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Device therapy in cardiovascular failure

Session presentations
  • Non-invasive ventilation. Presented by D E Newby (Edinburgh, GB) See the slides
  • Renal replacement therapies. Presented by M Joannidis (Innsbruck, AT) See the slides
  • Intra-aortic balloon pump and short-term ventricular assist device. Presented by A Combes (Paris, FR) See the slides
  • Extracoporeal membrane oxygenation. Presented by A Pitsis (Thessaloniki, GR) See the slides
Heart Failure (HF)


I had the pleasure of chairing this session with Prof Piotr Ponikowski.

Prof. Ponikowsi welcomed the audience, anticipating how the multidisciplinary background of the faculty – from cardiology to intensive care medicine to nephrology to cardiac surgery- would have created a great background for an interactive session.

Dr David Newby from Edinburgh started by presenting the use of non invasive ventilation (NIV) both in acute cardiogenic pulmonary edema (ACPE) and in chronic heart failure. Dr Newby elegantly explained that NIV is a very effective way of relieving symptoms for patients distressed by ACPE. Its application is associated with faster improvement in oxygen saturation, respiratory rate, heart rate and acid-base balance when compared to standard facemasks. However, the current literature does not show any survival benefit. Still a therapy that makes the most distressed patients feel better quicker is an important part of the management of ACPE. Regarding which modality is better, continuous positive airway pressure (CPAP) seems to be the modality of choice.
In the context of chronic heart failure, NIV has been investigated in patients with sleep disorders. In these patients, as in the context of ACPE, NIV can improve symptoms (if related to obstruction). However there is no long term survival benefit associated with its use.

Dr Michael Joannidis, from the University of Innsbruck presented the latest evidence in the field of renal replacement therapy (RRT). Heart disease and acute kidney injury (AKI) are often associated. AKI affects up to 22% of patients in intensive care units (ICUs). 42% of these patients have either an associated cardiovascular problem or are post cardiac surgery patients. The heart-kidney interaction can have different presentations as explained by the recent definitions of cardio-renal syndrome. RRT role in patients with AKI and cardiac problems has several rationales: it can decrease venous return in overloaded patients, it can clear urea and toxins and it can have an impact in the immunomodulation of the disease. Dr Joannidis explained that RRT can be achieved in many ways. If the reason to start RRT is to remove fluid, then ultrafiltration alone can be adequate. Data suggest this modality is better than diuretics alone. When clearance becomes important, however, then ultrafiltration is not sufficient and many modalities, from intermittent dialysis to continuous veno-venous hemofiltration (CVVH), to cite a few, have been investigated. RRT can be performed intermittently or continuously. Some data suggest a possible benefit of continuous RRT in patients with heart failure. The overall agreement is that rates of about 20-30 ml/kg in 24 hours are sufficient and higher doses do not offer other benefits. Regarding RRT and anticoagulation, recently citrate anticoagulation has gained popularity with respect to heparin infusions, being more effective in prolonging filter survival and well tolerated by patients.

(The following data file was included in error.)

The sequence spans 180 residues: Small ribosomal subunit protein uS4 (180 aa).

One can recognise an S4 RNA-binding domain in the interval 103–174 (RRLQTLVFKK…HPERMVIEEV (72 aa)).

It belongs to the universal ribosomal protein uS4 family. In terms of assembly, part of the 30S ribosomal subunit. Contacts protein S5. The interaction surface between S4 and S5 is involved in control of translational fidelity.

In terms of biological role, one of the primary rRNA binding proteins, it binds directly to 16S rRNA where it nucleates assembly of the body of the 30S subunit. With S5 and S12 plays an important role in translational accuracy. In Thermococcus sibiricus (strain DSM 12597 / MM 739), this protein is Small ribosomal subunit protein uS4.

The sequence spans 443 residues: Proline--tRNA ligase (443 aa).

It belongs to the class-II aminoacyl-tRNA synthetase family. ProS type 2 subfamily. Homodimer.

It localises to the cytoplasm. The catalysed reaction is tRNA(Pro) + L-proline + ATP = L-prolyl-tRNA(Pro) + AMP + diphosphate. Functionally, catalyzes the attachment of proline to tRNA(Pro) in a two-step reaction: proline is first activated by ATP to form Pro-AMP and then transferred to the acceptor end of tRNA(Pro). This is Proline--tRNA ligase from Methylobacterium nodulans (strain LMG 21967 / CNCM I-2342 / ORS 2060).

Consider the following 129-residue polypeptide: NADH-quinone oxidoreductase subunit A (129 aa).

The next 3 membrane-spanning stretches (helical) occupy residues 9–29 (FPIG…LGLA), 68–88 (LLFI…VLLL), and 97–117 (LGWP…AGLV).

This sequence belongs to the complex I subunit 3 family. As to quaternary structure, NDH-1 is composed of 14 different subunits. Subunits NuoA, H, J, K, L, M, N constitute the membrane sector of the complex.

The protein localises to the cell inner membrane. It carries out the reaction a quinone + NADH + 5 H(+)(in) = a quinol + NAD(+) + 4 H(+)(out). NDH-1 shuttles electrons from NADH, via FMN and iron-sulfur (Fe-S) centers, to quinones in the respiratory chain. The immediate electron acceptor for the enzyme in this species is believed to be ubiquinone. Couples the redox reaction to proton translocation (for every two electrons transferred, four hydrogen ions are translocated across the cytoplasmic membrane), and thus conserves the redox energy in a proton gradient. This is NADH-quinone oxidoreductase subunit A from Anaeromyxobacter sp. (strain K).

Dr Alain Combes from Paris continued with an elegant presentation about intra-aortic balloon pump (IABP) and short-term ventricular assist devices (VADs). IABP is still a class I recommendation in acute myocardial infarction (AMI) and cardiogenic shock (CS), however recent evidence suggests that this may have to be revised soon. While previous data showed a morality benefit for IABP in AMI with CS (when most of the data was pre PCI), more recent data does not actually support this anymore. IABP is not the only way to support the heart during CS. A new option is represented by ventricular assist devices (VAD). Some of these devices seem promising, especially the ones that can deliver higher flows (up to 5 L/min). Dr Combes also suggested that Extra corporeal membrane oxygenation (ECMO) is becoming a first line alternative to IABP in CS.

More details about all possible forms of ECMO were given by Dr Antonios Pitsis from Thessaloniki. Dr Pitsis presented a whistle stop tour of technology, explaining that, based on the principal indication of support needed (i.e. cardiac or respiratory), then different options can be considered. If ECMO is started for cardiac support then the choice should fall on a Venous – Arterial System, if the choice is for respiratory support then a venous venous ECMO may be the first choice. These technologies are not without complications, nevertheless recent worldwide experiences, as in the case of the H1N1 pandemic, show that in expert hands, they can save lives.

I particularly enjoyed this session. I was honoured to represent the European Society of Intensive Care Medicine in this joint session with the European Society of Cardiology. Intensive Care Medicine and Cardiology represent a winning partnership for our patients and I hope to see more joint sessions at our congresses in the future.

References


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SessionTitle:

Device therapy in cardiovascular failure

The content of this article reflects the personal opinion of the author/s and is not necessarily the official position of the European Society of Cardiology.